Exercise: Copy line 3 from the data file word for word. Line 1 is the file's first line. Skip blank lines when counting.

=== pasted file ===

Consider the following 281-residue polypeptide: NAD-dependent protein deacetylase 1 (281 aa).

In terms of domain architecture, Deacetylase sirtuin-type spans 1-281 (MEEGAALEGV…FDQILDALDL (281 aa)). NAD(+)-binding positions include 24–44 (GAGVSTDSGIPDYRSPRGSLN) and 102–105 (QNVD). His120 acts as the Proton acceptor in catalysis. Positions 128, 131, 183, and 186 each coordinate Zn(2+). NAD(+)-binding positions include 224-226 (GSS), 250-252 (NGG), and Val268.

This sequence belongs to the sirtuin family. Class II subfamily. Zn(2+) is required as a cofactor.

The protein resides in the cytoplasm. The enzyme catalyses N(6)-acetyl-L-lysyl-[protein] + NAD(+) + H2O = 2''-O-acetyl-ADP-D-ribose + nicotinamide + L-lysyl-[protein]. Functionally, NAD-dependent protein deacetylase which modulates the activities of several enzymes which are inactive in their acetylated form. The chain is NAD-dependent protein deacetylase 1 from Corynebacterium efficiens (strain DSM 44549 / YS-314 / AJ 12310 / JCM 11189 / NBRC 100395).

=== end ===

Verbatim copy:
This sequence belongs to the sirtuin family. Class II subfamily. Zn(2+) is required as a cofactor.